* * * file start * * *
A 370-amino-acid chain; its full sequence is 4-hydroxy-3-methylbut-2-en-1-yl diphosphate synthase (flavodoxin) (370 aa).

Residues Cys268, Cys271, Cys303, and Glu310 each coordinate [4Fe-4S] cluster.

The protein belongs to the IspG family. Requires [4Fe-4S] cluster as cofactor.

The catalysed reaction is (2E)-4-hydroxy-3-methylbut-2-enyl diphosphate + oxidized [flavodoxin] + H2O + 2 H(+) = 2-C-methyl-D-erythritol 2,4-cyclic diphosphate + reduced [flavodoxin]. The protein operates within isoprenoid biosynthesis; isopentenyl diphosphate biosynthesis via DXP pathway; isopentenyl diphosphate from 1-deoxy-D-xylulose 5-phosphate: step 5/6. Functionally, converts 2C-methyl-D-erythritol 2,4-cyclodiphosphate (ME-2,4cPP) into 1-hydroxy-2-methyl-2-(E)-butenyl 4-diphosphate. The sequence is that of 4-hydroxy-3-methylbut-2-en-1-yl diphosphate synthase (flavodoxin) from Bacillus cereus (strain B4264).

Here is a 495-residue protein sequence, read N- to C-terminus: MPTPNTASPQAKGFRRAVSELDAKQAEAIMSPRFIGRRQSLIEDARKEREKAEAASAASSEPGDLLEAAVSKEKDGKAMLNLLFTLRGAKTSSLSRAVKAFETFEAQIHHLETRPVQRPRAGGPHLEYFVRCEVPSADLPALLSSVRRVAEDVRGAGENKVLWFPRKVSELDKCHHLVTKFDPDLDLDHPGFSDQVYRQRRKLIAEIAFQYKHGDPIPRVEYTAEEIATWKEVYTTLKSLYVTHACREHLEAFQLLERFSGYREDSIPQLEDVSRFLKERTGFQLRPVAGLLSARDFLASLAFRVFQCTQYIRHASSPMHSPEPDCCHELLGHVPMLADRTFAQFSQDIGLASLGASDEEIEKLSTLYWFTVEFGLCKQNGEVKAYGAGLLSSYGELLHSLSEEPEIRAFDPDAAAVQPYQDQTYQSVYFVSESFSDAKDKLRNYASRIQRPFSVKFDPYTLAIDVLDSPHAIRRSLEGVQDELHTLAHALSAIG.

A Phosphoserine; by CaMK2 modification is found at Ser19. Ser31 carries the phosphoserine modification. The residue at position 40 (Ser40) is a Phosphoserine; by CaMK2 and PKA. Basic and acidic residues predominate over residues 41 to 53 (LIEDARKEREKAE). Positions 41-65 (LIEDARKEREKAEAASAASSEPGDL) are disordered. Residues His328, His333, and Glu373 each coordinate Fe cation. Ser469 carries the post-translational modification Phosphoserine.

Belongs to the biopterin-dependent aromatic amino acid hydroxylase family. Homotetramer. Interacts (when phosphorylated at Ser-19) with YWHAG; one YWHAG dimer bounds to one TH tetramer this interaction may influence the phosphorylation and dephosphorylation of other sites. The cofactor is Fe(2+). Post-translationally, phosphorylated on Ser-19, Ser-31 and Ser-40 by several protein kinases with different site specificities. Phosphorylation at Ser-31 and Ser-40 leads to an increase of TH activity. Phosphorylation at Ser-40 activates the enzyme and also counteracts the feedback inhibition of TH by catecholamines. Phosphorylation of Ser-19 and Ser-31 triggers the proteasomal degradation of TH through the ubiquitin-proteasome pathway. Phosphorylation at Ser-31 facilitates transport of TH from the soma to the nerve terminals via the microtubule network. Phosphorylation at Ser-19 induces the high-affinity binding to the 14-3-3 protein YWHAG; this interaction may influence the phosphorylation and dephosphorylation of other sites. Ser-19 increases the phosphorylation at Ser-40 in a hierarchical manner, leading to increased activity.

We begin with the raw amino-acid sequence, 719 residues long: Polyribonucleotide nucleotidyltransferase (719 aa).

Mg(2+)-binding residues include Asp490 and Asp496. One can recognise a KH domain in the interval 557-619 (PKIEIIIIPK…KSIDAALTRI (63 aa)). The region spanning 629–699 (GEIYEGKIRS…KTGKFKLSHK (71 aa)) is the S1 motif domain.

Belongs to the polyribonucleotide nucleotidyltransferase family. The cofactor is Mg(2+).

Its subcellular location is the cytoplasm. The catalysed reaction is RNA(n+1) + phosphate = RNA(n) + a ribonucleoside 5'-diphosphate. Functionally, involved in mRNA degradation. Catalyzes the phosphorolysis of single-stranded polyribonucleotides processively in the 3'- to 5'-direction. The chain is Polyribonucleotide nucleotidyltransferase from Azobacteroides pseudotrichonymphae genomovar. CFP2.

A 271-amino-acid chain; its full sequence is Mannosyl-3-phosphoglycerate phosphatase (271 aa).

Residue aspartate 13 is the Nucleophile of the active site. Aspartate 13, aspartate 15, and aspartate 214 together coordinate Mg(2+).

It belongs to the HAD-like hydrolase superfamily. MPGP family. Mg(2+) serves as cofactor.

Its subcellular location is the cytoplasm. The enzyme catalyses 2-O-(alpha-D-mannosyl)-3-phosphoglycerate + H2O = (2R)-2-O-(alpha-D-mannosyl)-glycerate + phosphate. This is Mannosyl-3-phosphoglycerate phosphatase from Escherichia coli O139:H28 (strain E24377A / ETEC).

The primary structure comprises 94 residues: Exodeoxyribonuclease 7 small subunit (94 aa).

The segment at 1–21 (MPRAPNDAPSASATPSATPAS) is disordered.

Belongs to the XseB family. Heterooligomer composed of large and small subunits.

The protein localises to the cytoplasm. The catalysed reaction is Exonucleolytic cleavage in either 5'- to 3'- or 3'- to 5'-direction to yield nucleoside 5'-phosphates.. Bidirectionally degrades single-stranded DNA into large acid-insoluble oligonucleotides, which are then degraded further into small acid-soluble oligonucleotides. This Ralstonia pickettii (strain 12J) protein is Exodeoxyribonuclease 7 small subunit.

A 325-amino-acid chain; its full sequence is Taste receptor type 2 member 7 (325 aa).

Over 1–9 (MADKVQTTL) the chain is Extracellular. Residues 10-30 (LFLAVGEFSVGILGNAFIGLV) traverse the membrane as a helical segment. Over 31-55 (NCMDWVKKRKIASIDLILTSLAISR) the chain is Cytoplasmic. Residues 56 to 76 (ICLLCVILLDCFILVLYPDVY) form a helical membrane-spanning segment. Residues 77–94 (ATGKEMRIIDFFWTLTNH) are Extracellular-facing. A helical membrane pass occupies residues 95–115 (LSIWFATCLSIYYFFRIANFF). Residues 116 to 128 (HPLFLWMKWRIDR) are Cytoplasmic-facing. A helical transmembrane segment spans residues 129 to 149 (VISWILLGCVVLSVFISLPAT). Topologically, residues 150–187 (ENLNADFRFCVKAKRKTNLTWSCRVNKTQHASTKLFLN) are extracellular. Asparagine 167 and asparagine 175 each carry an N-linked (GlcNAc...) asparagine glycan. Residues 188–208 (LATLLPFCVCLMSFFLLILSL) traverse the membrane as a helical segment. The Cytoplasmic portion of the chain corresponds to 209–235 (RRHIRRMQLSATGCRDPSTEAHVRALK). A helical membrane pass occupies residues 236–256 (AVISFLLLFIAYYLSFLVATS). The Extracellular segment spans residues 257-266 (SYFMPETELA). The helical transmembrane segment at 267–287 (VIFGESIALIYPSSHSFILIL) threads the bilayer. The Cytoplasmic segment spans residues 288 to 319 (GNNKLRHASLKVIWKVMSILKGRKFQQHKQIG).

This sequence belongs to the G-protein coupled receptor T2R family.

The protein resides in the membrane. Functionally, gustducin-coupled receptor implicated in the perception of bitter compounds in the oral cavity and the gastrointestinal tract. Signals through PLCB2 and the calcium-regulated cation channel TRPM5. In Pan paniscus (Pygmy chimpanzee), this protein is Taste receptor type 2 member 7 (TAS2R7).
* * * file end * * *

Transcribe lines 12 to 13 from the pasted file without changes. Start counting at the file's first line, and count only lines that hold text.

A 271-amino-acid chain; its full sequence is Mannosyl-3-phosphoglycerate phosphatase (271 aa).

Residue aspartate 13 is the Nucleophile of the active site. Aspartate 13, aspartate 15, and aspartate 214 together coordinate Mg(2+).